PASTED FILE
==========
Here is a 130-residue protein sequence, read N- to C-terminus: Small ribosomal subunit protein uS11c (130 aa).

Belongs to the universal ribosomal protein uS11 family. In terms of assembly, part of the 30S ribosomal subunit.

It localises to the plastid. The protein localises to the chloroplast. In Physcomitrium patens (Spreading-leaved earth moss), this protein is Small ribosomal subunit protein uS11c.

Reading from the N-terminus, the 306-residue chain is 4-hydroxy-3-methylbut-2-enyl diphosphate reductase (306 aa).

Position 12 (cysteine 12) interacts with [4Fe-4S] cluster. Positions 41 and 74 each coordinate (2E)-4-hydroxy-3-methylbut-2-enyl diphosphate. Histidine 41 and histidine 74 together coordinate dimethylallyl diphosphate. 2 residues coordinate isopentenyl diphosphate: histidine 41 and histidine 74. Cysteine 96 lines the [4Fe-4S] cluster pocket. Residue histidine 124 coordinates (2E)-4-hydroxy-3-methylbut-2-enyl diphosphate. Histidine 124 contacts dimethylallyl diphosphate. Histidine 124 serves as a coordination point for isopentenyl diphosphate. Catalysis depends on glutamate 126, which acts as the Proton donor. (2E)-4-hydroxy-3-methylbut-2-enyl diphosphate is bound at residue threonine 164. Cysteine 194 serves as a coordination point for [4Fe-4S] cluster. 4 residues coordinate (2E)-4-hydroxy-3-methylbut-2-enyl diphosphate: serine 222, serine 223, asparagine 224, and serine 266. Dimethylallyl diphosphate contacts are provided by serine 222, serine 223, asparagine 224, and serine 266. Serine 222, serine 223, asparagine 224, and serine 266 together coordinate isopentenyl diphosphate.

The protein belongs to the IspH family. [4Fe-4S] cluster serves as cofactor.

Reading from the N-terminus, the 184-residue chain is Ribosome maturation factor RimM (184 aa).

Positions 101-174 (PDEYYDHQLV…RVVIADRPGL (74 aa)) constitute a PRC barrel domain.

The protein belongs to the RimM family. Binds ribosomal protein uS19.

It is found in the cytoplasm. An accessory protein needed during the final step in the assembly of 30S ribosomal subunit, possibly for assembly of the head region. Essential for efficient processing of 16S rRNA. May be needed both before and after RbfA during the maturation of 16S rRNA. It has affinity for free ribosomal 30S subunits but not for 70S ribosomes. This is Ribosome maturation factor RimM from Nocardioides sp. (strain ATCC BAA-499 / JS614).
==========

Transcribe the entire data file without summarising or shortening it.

Here is a 130-residue protein sequence, read N- to C-terminus: Small ribosomal subunit protein uS11c (130 aa).

Belongs to the universal ribosomal protein uS11 family. In terms of assembly, part of the 30S ribosomal subunit.

It localises to the plastid. The protein localises to the chloroplast. In Physcomitrium patens (Spreading-leaved earth moss), this protein is Small ribosomal subunit protein uS11c.

Reading from the N-terminus, the 306-residue chain is 4-hydroxy-3-methylbut-2-enyl diphosphate reductase (306 aa).

Position 12 (cysteine 12) interacts with [4Fe-4S] cluster. Positions 41 and 74 each coordinate (2E)-4-hydroxy-3-methylbut-2-enyl diphosphate. Histidine 41 and histidine 74 together coordinate dimethylallyl diphosphate. 2 residues coordinate isopentenyl diphosphate: histidine 41 and histidine 74. Cysteine 96 lines the [4Fe-4S] cluster pocket. Residue histidine 124 coordinates (2E)-4-hydroxy-3-methylbut-2-enyl diphosphate. Histidine 124 contacts dimethylallyl diphosphate. Histidine 124 serves as a coordination point for isopentenyl diphosphate. Catalysis depends on glutamate 126, which acts as the Proton donor. (2E)-4-hydroxy-3-methylbut-2-enyl diphosphate is bound at residue threonine 164. Cysteine 194 serves as a coordination point for [4Fe-4S] cluster. 4 residues coordinate (2E)-4-hydroxy-3-methylbut-2-enyl diphosphate: serine 222, serine 223, asparagine 224, and serine 266. Dimethylallyl diphosphate contacts are provided by serine 222, serine 223, asparagine 224, and serine 266. Serine 222, serine 223, asparagine 224, and serine 266 together coordinate isopentenyl diphosphate.

The protein belongs to the IspH family. [4Fe-4S] cluster serves as cofactor.

Reading from the N-terminus, the 184-residue chain is Ribosome maturation factor RimM (184 aa).

Positions 101-174 (PDEYYDHQLV…RVVIADRPGL (74 aa)) constitute a PRC barrel domain.

The protein belongs to the RimM family. Binds ribosomal protein uS19.

It is found in the cytoplasm. An accessory protein needed during the final step in the assembly of 30S ribosomal subunit, possibly for assembly of the head region. Essential for efficient processing of 16S rRNA. May be needed both before and after RbfA during the maturation of 16S rRNA. It has affinity for free ribosomal 30S subunits but not for 70S ribosomes. This is Ribosome maturation factor RimM from Nocardioides sp. (strain ATCC BAA-499 / JS614).